In fact I took the drum off today cos as you may have read on the other thread I have some issues bleeding the brakes.
On the right rear wheel the travel is too much... and in fact I run out of adjustment before the drums bind...
Do you think that if the drums are not centered properly they the travel could be increased?
I had this idea that the brake shoes would be self centering upon braking.
I will look into what you described...
|Thanks for the Info Rik, I have this problem sometimes and will give your method a try.|
|I also have been doing it as you first describe. Usually with new shoes on my '57A and MGB there is not a lot of extra room to put the drum on anyway. I smear a tiny bit of Lithium grease on the parts of the shoe backing that contact the adjusters and cylinder piston to enable them to slide |
freely and centralise themselves. Then put the drum on and tighten the adjusters till the drum is locked and back it off a few clicks just until it turns again. I have never had a problem this way, but what he says makes sense.
I must be missing something here. What difference does it make as to WHEN you mount the drum? The shoes are moving in "air" whether you mount the drum "now" or "later"???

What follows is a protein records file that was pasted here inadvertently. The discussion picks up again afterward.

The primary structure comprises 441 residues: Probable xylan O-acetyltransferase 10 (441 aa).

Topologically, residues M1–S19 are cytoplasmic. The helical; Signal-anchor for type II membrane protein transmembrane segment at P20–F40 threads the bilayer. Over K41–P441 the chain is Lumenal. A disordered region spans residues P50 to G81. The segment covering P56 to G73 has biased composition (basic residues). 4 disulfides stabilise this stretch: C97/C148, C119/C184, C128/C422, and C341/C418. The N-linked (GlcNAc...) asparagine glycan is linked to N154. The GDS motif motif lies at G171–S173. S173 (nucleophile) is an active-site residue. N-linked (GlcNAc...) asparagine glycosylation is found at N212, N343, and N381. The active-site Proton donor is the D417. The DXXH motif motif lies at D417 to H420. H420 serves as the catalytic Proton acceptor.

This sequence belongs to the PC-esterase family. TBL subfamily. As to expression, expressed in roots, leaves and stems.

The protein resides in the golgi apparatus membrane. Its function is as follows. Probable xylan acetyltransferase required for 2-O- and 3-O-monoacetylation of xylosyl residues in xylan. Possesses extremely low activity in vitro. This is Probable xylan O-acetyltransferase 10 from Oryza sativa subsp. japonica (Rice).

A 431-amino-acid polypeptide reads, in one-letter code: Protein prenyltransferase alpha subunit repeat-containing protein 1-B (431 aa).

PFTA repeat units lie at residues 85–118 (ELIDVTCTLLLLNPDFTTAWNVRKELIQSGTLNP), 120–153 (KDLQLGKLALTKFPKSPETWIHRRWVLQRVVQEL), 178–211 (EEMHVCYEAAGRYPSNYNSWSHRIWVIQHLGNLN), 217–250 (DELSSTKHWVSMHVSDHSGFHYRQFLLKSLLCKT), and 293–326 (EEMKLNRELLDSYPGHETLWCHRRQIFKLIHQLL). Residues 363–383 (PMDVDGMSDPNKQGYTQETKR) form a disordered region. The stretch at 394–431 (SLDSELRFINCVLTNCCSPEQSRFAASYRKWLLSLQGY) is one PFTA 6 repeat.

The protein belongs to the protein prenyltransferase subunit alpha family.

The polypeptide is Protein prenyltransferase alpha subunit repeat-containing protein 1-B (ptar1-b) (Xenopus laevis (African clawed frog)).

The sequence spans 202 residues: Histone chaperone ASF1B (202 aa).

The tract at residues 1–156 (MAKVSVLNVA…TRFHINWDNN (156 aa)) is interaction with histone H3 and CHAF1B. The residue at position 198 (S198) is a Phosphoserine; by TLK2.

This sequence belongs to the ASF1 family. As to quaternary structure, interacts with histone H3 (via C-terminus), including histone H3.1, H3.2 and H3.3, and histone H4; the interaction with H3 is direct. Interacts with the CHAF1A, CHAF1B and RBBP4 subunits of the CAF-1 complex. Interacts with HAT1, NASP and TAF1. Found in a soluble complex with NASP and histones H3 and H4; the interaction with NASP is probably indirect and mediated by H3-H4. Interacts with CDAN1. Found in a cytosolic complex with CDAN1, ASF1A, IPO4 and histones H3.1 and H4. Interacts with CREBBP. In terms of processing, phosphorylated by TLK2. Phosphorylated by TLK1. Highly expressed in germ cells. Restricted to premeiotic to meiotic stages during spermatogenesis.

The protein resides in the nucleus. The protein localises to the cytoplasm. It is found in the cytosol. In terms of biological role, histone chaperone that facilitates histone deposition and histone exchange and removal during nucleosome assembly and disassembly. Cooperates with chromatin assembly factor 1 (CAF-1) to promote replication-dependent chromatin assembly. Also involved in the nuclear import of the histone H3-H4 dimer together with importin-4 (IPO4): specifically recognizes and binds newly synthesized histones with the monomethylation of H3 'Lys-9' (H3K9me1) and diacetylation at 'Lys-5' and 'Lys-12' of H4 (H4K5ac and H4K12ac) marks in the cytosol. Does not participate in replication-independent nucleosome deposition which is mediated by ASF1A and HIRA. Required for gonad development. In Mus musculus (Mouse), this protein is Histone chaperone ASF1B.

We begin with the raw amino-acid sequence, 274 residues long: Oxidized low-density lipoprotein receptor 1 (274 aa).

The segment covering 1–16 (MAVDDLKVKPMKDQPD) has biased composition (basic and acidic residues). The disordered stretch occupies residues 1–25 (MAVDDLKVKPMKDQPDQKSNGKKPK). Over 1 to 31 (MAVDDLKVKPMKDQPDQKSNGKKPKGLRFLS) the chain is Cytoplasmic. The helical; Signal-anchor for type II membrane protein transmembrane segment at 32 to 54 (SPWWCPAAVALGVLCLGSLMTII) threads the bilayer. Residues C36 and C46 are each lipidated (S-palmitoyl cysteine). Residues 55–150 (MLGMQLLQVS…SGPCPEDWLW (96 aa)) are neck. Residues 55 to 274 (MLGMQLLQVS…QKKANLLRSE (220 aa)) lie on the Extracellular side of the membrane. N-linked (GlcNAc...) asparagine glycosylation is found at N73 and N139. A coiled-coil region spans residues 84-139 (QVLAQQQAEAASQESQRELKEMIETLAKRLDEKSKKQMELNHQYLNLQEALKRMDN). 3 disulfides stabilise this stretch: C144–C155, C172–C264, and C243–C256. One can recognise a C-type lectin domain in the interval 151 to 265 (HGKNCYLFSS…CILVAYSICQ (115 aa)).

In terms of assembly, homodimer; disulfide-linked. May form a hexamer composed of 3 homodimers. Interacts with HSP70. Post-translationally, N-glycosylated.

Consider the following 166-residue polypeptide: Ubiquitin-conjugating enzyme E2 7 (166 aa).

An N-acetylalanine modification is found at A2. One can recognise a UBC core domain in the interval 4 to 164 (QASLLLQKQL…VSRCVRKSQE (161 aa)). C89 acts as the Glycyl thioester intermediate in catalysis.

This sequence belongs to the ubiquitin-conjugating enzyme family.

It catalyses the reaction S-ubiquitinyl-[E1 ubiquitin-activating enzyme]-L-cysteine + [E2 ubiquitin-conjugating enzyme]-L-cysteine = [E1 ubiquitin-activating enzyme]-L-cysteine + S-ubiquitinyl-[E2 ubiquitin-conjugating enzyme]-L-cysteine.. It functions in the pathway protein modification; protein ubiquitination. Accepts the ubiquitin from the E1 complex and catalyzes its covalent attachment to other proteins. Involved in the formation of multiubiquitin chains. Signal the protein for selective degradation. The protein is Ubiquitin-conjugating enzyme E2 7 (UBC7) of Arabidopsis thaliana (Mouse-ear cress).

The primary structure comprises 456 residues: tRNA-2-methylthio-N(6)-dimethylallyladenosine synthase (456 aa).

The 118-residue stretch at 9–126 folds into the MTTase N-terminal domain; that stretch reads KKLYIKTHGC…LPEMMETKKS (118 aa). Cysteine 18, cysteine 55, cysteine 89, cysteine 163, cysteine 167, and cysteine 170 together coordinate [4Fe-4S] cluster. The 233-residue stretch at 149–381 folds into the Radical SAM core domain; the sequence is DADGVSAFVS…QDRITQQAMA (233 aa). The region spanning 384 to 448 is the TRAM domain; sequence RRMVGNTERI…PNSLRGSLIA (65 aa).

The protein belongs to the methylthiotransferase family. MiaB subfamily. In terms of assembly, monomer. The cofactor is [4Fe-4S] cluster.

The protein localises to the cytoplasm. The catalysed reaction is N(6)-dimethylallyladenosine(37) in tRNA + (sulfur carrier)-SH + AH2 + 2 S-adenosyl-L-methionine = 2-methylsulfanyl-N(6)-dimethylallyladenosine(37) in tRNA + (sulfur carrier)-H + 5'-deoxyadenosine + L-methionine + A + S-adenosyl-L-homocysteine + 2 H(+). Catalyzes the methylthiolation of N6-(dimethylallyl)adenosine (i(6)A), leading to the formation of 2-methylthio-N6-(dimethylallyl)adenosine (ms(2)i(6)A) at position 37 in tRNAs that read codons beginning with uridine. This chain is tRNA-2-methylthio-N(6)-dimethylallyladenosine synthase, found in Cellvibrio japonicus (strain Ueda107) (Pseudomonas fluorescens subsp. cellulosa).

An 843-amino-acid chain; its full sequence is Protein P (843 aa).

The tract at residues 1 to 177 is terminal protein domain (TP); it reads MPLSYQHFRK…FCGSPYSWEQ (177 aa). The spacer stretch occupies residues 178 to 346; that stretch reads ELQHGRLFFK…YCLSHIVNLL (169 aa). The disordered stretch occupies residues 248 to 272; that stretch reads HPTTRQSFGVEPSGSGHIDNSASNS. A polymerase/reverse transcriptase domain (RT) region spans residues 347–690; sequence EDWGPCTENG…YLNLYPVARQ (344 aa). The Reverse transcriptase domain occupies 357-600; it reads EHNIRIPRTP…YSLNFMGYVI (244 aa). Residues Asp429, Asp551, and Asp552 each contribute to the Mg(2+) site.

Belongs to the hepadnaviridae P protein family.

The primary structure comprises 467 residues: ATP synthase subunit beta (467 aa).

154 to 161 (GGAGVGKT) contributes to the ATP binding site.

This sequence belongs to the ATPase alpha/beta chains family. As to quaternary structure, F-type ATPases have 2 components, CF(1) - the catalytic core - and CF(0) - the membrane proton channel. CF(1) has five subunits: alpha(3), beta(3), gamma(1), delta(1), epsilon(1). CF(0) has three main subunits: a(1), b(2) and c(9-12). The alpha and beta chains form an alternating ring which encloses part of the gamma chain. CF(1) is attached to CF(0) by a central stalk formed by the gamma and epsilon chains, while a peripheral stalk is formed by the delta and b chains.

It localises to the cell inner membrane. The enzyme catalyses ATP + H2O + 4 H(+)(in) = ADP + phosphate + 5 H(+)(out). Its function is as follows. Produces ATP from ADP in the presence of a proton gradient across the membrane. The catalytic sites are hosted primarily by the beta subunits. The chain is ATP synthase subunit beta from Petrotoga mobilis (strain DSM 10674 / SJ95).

|I am completely bemused by this "practice" too. Why would it make any difference at all. If it were true, the problem would exist with all cars not just classic ones, and no mechanic I have ever seen at work does any more than roughly centre the shoes by eye so he can get the drum on and then apply brake a few times before making adjustments, then checking again.|
The MGA shoes will self centre when the brakes are applied simply by the forces at work when braking. If the shoes are out of adjustment, the main problem is going to be ineffective brakes because the travel is too far, not that they lock up when applied.
Comes into the "old wives tales" for me.
|Rik, don't understand all this stuff about centering the brake shoes by fitting them with the adjusters wound up. As others have suggested, the brake shoes centre themselves the first time you apply them and continue to keep themselves centred as they wear, the 'activated' end of the shoe wearing more than the pivot end. I would say that your trouble was caused by there not being a chamfer on the leading edge of the linings, causing them to 'dig-in' to the drum as the wheel slows down.|